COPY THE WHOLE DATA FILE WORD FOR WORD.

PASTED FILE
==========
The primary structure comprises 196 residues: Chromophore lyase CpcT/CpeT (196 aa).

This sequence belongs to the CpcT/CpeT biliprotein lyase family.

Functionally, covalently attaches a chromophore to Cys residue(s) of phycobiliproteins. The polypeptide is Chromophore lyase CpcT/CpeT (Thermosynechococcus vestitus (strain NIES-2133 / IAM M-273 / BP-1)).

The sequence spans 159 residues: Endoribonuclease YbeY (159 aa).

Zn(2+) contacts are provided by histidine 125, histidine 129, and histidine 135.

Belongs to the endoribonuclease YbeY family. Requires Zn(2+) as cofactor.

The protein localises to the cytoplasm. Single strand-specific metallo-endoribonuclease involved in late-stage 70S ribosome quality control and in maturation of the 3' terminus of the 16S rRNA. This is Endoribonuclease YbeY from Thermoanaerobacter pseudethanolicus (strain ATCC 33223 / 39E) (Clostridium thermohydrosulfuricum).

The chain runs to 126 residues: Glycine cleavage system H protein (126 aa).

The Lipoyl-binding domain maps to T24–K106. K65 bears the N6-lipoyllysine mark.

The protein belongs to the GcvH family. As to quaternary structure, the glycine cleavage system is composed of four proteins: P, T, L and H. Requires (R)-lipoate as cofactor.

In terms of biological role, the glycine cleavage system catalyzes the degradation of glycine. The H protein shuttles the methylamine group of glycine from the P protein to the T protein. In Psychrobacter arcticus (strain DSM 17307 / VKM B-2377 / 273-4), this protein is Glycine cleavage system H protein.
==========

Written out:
The primary structure comprises 196 residues: Chromophore lyase CpcT/CpeT (196 aa).

This sequence belongs to the CpcT/CpeT biliprotein lyase family.

Functionally, covalently attaches a chromophore to Cys residue(s) of phycobiliproteins. The polypeptide is Chromophore lyase CpcT/CpeT (Thermosynechococcus vestitus (strain NIES-2133 / IAM M-273 / BP-1)).

The sequence spans 159 residues: Endoribonuclease YbeY (159 aa).

Zn(2+) contacts are provided by histidine 125, histidine 129, and histidine 135.

Belongs to the endoribonuclease YbeY family. Requires Zn(2+) as cofactor.

The protein localises to the cytoplasm. Single strand-specific metallo-endoribonuclease involved in late-stage 70S ribosome quality control and in maturation of the 3' terminus of the 16S rRNA. This is Endoribonuclease YbeY from Thermoanaerobacter pseudethanolicus (strain ATCC 33223 / 39E) (Clostridium thermohydrosulfuricum).

The chain runs to 126 residues: Glycine cleavage system H protein (126 aa).

The Lipoyl-binding domain maps to T24–K106. K65 bears the N6-lipoyllysine mark.

The protein belongs to the GcvH family. As to quaternary structure, the glycine cleavage system is composed of four proteins: P, T, L and H. Requires (R)-lipoate as cofactor.

In terms of biological role, the glycine cleavage system catalyzes the degradation of glycine. The H protein shuttles the methylamine group of glycine from the P protein to the T protein. In Psychrobacter arcticus (strain DSM 17307 / VKM B-2377 / 273-4), this protein is Glycine cleavage system H protein.